Wednesday, January 27, 2016

D. Broughton Knox on Contextualization and the Desire to Be Liked

Someone on facebook tonight insightfully said, "The church is crippled by the desire to be liked." This "desire to be liked" leads to that dreaded word, "contextualization," and then to a lack of faithfulness. What we need in the church, it seems to me, is to reclaim law and gospel preaching. The law exposes sin and threatens judgment, and the gospel when believed removes condemnation and gives God's favor.
Here is one of my favorite Australian authors, who is sadly not well known in the US, D. Broughton Knox, on this subject:

"A gospel which contains judgement as a prominent strand as does the New Testament gospel, is relevant to men and women everywhere and in every age and culture. It does not need indigenization [that is, contextualization], so popular a catchword today, but requires only clarity of language and faithfulness in proclamation. The sense of right and wrong is universal in the human race and so is the knowledge that we fall below our own standards of what is right, and that this entails death.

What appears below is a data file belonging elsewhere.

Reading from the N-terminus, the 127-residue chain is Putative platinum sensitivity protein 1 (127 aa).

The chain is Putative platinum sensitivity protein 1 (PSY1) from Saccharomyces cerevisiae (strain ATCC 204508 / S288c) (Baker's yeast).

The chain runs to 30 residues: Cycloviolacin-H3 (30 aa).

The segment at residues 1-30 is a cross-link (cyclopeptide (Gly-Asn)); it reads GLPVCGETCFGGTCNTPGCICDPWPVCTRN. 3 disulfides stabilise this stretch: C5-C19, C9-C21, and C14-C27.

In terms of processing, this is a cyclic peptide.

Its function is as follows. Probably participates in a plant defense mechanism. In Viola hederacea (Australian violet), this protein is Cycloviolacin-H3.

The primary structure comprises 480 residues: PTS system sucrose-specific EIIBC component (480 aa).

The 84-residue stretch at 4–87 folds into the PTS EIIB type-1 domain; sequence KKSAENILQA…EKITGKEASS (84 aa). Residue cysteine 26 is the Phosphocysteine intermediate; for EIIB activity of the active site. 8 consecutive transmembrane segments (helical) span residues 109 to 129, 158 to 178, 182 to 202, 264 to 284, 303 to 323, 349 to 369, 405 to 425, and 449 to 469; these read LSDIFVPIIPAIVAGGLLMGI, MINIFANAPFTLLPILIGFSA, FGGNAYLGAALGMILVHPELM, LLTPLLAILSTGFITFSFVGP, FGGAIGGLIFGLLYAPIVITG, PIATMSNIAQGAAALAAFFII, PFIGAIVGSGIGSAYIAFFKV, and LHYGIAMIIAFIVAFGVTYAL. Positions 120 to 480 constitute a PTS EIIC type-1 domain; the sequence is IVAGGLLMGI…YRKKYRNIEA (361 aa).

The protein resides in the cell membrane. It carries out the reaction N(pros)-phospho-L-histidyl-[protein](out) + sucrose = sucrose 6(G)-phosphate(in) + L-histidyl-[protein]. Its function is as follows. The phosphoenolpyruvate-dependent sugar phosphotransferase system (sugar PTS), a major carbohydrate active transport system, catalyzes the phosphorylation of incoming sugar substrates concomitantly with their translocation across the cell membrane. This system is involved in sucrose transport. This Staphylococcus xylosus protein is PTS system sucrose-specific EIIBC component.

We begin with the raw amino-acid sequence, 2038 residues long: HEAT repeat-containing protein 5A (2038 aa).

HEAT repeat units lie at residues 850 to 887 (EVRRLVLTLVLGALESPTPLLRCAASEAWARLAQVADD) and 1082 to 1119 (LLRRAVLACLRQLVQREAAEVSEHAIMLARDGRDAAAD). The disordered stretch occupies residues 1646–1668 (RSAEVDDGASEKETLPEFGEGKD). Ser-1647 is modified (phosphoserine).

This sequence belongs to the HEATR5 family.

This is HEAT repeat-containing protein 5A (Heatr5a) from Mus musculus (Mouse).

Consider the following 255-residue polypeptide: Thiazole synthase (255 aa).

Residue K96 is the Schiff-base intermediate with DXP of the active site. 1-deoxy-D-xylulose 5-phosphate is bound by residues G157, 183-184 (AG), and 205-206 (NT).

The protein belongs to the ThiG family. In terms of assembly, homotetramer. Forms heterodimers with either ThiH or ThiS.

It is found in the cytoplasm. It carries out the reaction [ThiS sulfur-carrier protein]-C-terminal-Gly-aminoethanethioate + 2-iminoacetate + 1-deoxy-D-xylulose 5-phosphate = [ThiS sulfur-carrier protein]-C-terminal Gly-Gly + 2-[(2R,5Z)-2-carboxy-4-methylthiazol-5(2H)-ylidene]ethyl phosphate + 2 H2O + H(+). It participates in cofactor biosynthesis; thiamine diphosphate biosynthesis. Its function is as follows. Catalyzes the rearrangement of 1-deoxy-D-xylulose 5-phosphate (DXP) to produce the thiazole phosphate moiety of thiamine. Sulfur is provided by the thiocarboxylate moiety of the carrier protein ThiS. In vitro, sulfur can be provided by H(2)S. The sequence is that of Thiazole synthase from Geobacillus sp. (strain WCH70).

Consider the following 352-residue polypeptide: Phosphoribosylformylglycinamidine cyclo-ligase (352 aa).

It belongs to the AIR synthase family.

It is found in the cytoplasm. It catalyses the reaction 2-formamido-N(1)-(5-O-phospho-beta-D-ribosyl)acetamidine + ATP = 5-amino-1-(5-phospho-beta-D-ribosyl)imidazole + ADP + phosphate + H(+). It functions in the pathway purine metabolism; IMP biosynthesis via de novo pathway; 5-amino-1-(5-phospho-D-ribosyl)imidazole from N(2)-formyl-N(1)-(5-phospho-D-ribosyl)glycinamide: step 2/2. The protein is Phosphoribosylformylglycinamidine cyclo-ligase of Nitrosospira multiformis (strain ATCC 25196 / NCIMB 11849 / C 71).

"Thus the gospel that contains judgement, and salvation from judgement, is a gospel that is always relevant to the hearer, no matter to what stage of civilization he may have attained. Such a gospel does not need to be assimilated to the culture of the people who are hearing it.

"A theology that proclaims the God who saves from judgement by forgiveness through faith in the Lord Jesus Christ does not need to be adapted for Australian audiences, or to be turned into a black theology for the blacks of North America. Asian Christians and Western Christians need the same gospel and the same theology which is based on it, and all are able to understand it, no matter how different the cultural backgrounds of the hearers and preachers may be, so long as the proclamation is true to the New Testament gospel of judgement and salvation from judgement."

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